Masonry/Brick Laying/Brick steps fall apart
QUESTION: Live in Massachusetts and 4 years ago our front steps, brick and blue stone, fell apart! We had them rebuilt and every year since the mason has had to come back and repair them. The blue stone does not stay cemented down and the mortar all cracks and falls out! Same thing again this year!!
We do not use any rock salt on them even though they are so dangerous in the winter, we tried sealing them one year, the area does not get a lot of sun.
What is this guy doing wrong? or what should he be doing that would prevent this from happening? I even asked for my money back to put in wooden steps but this guy says no!!
He is licensed and claims we are the only job he's done with this problem.
We can't keep doing this.....Please help!
Thanks for any help you can give me.
ANSWER: Thank you for your question Pat.
For your information, when mortar joints are directly exposed "upwards" (as in on top of the steps facing upwards)the mortar is highly exposed to water infiltration rather that those exposed "sideways" (as if you would face a brick wall). Even if you seal, after six months, you have to re-seal again and even this procedure does not guarantee that the mortar will not crack. Because of the high level of water infiltration, the mortar will always crack, no matter what quality of mortar it is.
The best way to solve this problem is to cover the steps with a concrete slab. I have a flagstone stairway entrance. The stone on top of the steps were in great condition, but the mortar had always to be redone due to severe cracking. Having practically no sun in that area, the humidity level was always high. The mortar always seemed darker that those installed "face" wise.
Knowing that concrete slabs do slightly deteriorate with time, I recommend that you do visit a brick and stone specialist to seek further advice concerning granite or silica stone slabs. They are more costly but can offer a longer lasting look without the hassle of sealing or repairing.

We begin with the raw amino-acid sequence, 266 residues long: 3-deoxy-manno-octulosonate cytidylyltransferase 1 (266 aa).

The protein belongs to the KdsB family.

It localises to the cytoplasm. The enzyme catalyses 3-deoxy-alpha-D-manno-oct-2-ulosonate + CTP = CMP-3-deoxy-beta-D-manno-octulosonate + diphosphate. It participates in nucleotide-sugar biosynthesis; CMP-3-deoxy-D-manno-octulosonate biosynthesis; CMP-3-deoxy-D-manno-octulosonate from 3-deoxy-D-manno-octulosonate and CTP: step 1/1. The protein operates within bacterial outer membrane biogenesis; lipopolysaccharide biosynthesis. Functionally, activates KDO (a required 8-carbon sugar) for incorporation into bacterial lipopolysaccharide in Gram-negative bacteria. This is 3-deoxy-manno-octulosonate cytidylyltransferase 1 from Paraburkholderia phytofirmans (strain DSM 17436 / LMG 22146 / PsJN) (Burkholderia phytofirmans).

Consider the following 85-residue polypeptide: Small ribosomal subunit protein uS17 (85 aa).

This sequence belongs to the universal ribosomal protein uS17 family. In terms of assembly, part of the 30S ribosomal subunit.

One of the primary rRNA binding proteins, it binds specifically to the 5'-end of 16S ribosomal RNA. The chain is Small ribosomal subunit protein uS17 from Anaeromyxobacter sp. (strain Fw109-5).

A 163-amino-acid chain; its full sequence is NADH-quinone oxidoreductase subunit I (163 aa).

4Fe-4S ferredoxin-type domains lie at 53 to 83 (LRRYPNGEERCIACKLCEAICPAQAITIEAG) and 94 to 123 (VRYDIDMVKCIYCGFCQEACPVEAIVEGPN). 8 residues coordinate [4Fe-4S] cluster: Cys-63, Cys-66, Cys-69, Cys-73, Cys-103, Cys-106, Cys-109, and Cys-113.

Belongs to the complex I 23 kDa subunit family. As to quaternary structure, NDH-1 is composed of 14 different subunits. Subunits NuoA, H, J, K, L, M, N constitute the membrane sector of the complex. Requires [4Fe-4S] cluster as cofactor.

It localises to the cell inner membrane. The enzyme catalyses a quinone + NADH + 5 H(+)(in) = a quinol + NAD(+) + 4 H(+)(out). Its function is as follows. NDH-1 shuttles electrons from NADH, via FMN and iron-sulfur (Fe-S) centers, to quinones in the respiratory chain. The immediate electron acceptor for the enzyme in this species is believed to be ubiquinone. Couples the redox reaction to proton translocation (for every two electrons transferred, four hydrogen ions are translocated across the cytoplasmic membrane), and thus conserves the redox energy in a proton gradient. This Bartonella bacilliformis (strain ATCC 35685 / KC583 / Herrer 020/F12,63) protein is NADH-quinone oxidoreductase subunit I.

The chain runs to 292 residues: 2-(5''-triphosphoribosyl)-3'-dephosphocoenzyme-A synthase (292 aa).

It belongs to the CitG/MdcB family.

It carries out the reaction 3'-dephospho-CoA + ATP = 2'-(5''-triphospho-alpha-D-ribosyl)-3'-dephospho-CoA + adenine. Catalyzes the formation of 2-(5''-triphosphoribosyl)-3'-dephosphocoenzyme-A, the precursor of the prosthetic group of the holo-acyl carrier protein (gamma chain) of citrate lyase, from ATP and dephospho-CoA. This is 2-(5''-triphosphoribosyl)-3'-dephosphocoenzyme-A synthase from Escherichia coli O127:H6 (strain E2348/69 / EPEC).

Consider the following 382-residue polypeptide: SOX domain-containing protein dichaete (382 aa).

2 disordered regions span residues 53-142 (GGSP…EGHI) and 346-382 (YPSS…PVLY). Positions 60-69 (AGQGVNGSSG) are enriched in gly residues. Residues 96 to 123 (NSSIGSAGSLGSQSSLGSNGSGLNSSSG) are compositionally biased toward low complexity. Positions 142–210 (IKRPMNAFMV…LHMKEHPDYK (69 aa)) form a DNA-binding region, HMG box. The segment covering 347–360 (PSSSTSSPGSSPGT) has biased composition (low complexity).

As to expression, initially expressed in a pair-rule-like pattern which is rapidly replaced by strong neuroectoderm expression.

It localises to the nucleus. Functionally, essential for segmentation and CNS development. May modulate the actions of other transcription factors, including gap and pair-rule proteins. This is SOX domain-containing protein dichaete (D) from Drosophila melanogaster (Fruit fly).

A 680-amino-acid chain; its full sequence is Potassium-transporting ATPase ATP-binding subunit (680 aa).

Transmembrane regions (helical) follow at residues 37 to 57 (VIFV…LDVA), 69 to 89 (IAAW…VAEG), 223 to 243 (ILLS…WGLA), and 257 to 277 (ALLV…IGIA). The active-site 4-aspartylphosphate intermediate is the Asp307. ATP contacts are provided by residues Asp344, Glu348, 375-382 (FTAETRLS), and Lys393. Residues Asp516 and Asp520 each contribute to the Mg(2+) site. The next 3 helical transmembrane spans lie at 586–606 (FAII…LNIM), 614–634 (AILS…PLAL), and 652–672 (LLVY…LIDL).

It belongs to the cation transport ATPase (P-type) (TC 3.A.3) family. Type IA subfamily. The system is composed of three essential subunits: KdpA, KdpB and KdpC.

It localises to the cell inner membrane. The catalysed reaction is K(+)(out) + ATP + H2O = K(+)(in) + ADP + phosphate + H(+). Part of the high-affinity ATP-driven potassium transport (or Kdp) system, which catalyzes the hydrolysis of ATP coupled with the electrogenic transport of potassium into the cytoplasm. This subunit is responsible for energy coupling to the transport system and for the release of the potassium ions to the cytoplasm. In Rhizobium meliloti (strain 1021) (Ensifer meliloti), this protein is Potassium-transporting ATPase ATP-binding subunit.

For the stones that lay on the ground (the row of stones on the side of your steps) these could be layered directly on compacted quarry sand, no mortar required. Again, any mortar in direct contact to the ground will always move and crack with time. You may seek advice for that step with a landscape specialist.
Hope this helps.
---------- FOLLOW-UP ----------
QUESTION: He is coming to repair them again in a month or so. Would it help if the mortar joints were redone to face sideways? He refuses to refund any money or make any changes in what it is made of.
I have many neighbors with these steps, although built by someone else, that have not had a problem and some are 20+ years old. Is there anyway that these can be saved?
I have checked with a bricklayer who does jobs for me. He suggests the use of a stronger mortar mix. This repair should last for a long time if the mix is done correctly.
You see, it is all in the mix. The quality of today's mortar is not the same as the past mixes. That could explain why the repair does not hold. If the bricklayer adds one too many quantities of sand/mortar/water for instance, that could ruin the mix.
What he suggests is that the bricklayer should use half S Mortar, half Portland Cement, combined with two buckets of sand. This mix is close to the mixes of the "older" generation bricklayers.
Remember, the main problem will always be the water getting into the mortar joints. Sealing the joints regularly could also extend the repair. That has to be done at least once a year. The best will always be to cover the steps with concrete slab or even a limestone slab as mentioned earlier.
It is also important to check what is going on behind the steps. If that space is full of residue, and that humidity is trapped into that area, no matter how many times you repair the mortar joints, the problem will always arise. Please check with your bricklayer if he did inspect that part before doing the job.
I understand that you are caught in a dilemma, please understand that if your neighbour's steps are doing fine, there may be factors that do differ from your situation. If the sun is present, their steps remain in a dry state more often than in a humid situation. It could also mean that water does not infiltrate behind the steps as in your case, and lastly, the quality of the mortar joints may different that yours.
I can only hope that you find an understanding with your bricklayer and that the final repair works out.
Do not hesitate to contact me if you have any further questions.